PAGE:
Austrian Publication Gives Tips On Cheaper Croatian Holidays

Lauren Simmonds

austrian publication croatian holidays

May the 31st, 2024 – The Austrian publication “Osterreich” has provided its readers with the typical costs of Croatian holidays, and how to make things cheaper.

As Poslovni Dnevnik writes, the Austrian publication begins its text with an extremely tempting description of the Croatian Adriatic, as reported by Večernji list.

“A turquoise blue sea, dreamlike nature and fascinating culture promise an unforgettable holiday in Croatia. In addition, a rich variety of offers awaits you in Croatia. Therefore, it’s no coincidence that this country on the Adriatic is counted among the most favourite summer hotspots for Austrian tourists”.

They then wrote an introductory explanation of why Croatian holidays are set to be ten percent more expensive this year than they were last year.

“The currency change from the kuna to the euro had a strong impact on prices in Croatia – which increased by ten percent. An even higher increase than last year, at least as being forecast by tourism experts, shouldn’t happen,” the Austrian publication writes, before adding:

“All this obviously hasn’t remotely put tourists off. About 21 million of them arrived in the “Adriatic Paradise” in 2023, and half a million overnight stays by Austrian tourists were also recorded among them. This year too, many Austrians want to spend their summer holidays in Croatia again. Therefore, it’s advisable to know how much money must be calculated for one week’s holiday in that country”.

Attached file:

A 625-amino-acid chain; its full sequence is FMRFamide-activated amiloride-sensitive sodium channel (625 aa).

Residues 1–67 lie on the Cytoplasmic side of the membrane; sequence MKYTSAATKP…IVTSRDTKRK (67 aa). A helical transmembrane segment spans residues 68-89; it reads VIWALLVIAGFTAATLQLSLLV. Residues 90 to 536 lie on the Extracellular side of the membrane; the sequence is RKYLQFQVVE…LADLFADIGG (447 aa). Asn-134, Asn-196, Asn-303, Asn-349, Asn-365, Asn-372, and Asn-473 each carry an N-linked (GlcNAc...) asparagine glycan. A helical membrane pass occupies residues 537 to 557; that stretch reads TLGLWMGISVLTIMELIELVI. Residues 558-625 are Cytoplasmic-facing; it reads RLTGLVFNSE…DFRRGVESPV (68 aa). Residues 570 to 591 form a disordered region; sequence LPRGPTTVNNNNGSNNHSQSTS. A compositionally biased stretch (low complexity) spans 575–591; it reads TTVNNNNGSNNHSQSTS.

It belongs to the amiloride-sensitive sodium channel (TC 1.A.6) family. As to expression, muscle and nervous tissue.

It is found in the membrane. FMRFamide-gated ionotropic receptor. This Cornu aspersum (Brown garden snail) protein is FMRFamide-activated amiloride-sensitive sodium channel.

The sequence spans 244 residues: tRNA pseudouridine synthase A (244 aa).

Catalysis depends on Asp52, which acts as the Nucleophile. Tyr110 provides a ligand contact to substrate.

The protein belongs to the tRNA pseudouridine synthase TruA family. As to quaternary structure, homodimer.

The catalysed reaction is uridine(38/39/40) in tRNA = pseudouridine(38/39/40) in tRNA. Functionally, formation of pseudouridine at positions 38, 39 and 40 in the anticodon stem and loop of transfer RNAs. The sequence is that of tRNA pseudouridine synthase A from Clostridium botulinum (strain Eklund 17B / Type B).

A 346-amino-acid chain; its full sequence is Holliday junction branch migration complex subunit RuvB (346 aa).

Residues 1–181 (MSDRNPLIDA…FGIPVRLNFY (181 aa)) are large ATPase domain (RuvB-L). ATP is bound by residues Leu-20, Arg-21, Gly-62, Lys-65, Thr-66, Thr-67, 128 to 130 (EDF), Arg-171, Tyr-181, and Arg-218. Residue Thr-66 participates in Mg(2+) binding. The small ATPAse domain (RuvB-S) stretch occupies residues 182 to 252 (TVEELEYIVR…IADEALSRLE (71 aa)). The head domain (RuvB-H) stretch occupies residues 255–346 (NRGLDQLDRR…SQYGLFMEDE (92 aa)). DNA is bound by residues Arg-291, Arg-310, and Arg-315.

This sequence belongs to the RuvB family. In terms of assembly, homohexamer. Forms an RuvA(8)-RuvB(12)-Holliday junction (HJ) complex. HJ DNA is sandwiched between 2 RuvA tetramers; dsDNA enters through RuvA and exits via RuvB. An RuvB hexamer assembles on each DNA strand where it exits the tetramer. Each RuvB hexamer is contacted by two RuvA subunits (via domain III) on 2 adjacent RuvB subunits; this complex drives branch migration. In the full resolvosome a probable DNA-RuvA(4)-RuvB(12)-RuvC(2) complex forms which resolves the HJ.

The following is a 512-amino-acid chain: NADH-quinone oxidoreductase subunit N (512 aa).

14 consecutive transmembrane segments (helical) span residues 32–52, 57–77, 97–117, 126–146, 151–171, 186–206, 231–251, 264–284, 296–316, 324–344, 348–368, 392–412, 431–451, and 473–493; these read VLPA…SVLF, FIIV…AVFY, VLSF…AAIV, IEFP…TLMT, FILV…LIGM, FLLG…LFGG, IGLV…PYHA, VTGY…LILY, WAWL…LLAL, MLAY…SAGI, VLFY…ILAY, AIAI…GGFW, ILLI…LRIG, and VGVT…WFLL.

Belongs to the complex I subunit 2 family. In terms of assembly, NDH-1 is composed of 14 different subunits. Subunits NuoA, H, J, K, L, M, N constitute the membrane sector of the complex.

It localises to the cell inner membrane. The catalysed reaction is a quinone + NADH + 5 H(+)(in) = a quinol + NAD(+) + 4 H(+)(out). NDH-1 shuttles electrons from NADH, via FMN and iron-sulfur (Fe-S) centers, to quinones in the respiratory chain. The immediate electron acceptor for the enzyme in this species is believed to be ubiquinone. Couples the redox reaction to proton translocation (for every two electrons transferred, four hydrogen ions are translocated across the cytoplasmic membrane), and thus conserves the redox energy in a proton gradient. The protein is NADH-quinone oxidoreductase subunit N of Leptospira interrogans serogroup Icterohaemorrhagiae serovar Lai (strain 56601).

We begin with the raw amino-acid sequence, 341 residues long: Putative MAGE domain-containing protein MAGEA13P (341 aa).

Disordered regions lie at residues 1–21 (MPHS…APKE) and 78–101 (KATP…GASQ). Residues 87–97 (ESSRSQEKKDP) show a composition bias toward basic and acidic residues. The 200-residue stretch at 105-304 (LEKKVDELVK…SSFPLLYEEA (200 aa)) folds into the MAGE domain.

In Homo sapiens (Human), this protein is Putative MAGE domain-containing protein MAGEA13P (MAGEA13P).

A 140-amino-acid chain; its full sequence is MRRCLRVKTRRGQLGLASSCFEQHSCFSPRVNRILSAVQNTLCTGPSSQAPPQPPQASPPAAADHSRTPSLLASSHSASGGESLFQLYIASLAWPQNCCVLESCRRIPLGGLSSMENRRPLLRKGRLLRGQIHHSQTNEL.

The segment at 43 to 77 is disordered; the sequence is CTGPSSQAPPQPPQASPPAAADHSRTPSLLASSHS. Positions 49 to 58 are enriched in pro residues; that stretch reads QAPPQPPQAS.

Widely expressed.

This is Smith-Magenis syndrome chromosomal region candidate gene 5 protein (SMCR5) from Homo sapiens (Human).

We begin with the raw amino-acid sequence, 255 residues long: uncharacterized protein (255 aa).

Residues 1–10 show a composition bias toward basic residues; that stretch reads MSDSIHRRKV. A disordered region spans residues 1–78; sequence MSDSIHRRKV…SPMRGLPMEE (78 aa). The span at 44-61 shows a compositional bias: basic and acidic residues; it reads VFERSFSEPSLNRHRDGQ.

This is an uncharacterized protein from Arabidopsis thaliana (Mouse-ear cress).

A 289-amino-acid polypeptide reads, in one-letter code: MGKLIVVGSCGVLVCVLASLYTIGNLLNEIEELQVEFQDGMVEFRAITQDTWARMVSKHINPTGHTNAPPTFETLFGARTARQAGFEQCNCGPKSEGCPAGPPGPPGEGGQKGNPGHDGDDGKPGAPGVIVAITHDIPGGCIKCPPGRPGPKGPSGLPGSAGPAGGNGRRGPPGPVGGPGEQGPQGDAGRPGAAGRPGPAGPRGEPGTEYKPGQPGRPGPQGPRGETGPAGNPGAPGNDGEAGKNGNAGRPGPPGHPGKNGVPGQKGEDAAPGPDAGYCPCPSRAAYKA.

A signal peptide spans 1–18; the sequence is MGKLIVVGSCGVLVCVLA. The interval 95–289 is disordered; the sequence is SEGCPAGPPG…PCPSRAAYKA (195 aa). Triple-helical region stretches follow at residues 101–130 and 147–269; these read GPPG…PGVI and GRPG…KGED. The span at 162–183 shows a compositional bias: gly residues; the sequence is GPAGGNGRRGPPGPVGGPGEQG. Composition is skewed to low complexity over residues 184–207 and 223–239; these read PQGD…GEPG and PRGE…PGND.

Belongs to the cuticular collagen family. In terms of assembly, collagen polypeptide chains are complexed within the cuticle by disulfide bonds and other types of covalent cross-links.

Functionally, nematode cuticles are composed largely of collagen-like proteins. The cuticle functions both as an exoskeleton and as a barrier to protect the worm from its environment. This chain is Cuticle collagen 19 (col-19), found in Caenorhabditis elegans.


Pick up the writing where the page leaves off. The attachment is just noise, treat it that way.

As the Austrian publication writes, “Croatian holidays cost an average of 945 euros per week and per person, excluding air transportation costs. Calculated per day, this means approximately 135 euros per day for the budget, including accommodation in a three-star hotel and meals in local restaurants. The price includes the rental of a small vehicle as well as participation in some of your favourite activities.”

The list below also lists a slightly cheaper variant of Croatian holidays, which includes a stay in a hotel with only one or two stars and meals in fast food restaurants. “If you opt for public bus transportation and free activities, you can spend an unforgettable break in Croatia for a mere 42 euros a day,” according to Osterreich.

The Austrian publication then offers its readers an approximate calculation of how much this year’s summer holiday on the glorious Croatian Adriatic could cost them.

“A luxury annual holiday in this Adriatic paradise starts somewhere around the price of 285 euros per person per day, and then goes up. This means staying at a four-star hotel, the daily enjoyment of a three-course menu, access to a rented car and participation in privately organised activities,” the newspaper pointed out. What Osterreich particularly draws attention to is that prices in Croatia “vary greatly depending on the season”.

“Croatia is the most expensive during the summer months. Croatian holidays in the pre- and post-seasons are slightly cheaper, but just as beautiful,” the paper notes, noting that “Split and Dubrovnik are among the most expensive destinations” on the Croatian Adriatic.

However, judging by the reservations so far and the extremely good start of the spring season, Croatia will clearly be a “hit” tourist destination this year as well. Alongside other Europeans like the Germans and the Brits, Austrians love Croatia and continually return each and every year.


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